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    His dream was fading. It wasn't as if he remembered most of his dreams, but he could feel the warmth coming from the voice. It gave him faint words of encouragement, but he could barely make it all out. Soon, the voice was drowned out entirely by repetitious dripping. Had someone forgotten to turn the bathroom sink off? How incosiderate. His thoughts were interrupted when a droplet splashed on top of his head. Had he fallen asleep underneath the sink!? That would be a first! He had been up all night the evening before, trying to get some splice orders done, maybe he passed out while brushing his teeth. Jamie sat up straight. He went to brush the water out of his hair, but was met with a smooth, and hard surface. Had he gone bald!? He groggily opened his eyes, finding he could only see out of two holes, as if he were wearing a Halloween mask. He blinked a couple of times. This was the weirdest way he had ever woken up. Maybe he was still in a dream! Where was that voice coming from, from before? His limited field of vision caused him to turn his head from side to side. He finally got a good scan of the room. The walls were rocky, and the area was filled with a pool of water. Water? Cave?! Where the heck was he!? Jamie looked around some more, and found a group of.....POKEMON!? And they were all talking with each other!? AND HE COULD UNDERSTAND THEM!? He was getting dizzy. He was getting light-headed. This was all so much to take in. He would've fallen over, if he hadn't caught himself with the bone club he held in his hand. BONE CLUB!? The shock almost caused him to drop it, but it felt glued to his hand. It was then that he realized what he was....what he had become. "I'M A CUBONE!?!" He shouted out loud, almost drowning out the arguing that was happening now amongst the others. This dream was crazy. He had heard of lucid dreaming before, but he'd never tried his hand at it before. Why would he be so good at it now. Another drop of water tapped against his head...well...the skull covering his head. It travelled down his forehead, and into one of the eye holes of the skull. The water was so cold it sent a shiver down his spine...and so did the realization that he had felt the water itself. This wasn't a dream...this was happening for real! Jamie plopped down on the ground, as his eyes began to well with tears. "This isn't home....I wanna go home..." He said, as he began to sob. Through the tears, he could see the other Pokemon of the cave had already gotten themselves together. What would his brother do in this situation? With tears still soaking his cheeks, Jamie walked over to the group with his Bone Club trailing behind him on the ground. He hiccupped, his voice still shaky. They were all offering introductions now. And they all seemed to be using their usernames from that forum. At least he was somewhat familiar with these people. Sniffling, he was able to get out a sentence. "I...I'm Hera....HeraX....pronounced Hera....Heracross. But I'm obviously not a Heracross...so call me Cross...I guess...." He was still wiping the tears from underneath his helmet. This was so embarrassing. "What do we do now? Is there a way out across that water?"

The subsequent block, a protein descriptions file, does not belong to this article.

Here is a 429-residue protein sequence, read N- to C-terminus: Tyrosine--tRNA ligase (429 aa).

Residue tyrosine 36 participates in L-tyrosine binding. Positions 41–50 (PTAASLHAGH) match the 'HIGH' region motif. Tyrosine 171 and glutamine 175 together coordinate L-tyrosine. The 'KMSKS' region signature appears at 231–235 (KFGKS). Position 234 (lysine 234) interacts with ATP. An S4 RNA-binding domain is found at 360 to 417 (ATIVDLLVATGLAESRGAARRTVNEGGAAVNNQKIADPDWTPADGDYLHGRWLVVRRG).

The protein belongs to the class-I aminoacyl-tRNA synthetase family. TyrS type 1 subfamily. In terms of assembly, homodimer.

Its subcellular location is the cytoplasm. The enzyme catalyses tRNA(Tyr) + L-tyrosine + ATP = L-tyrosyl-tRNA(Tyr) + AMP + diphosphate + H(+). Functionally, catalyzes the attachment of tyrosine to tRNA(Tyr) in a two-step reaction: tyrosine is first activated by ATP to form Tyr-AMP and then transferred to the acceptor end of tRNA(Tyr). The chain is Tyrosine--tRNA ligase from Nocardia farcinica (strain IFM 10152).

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    Going to avoid spoilers for everybody else's sake, but I absolutely loved this movie. I had high expectations going into this, and it blew them out of the water. This movie was a treat for a lifelong Spider-Man fan, and I'm looking forward to seeing where they could go from here.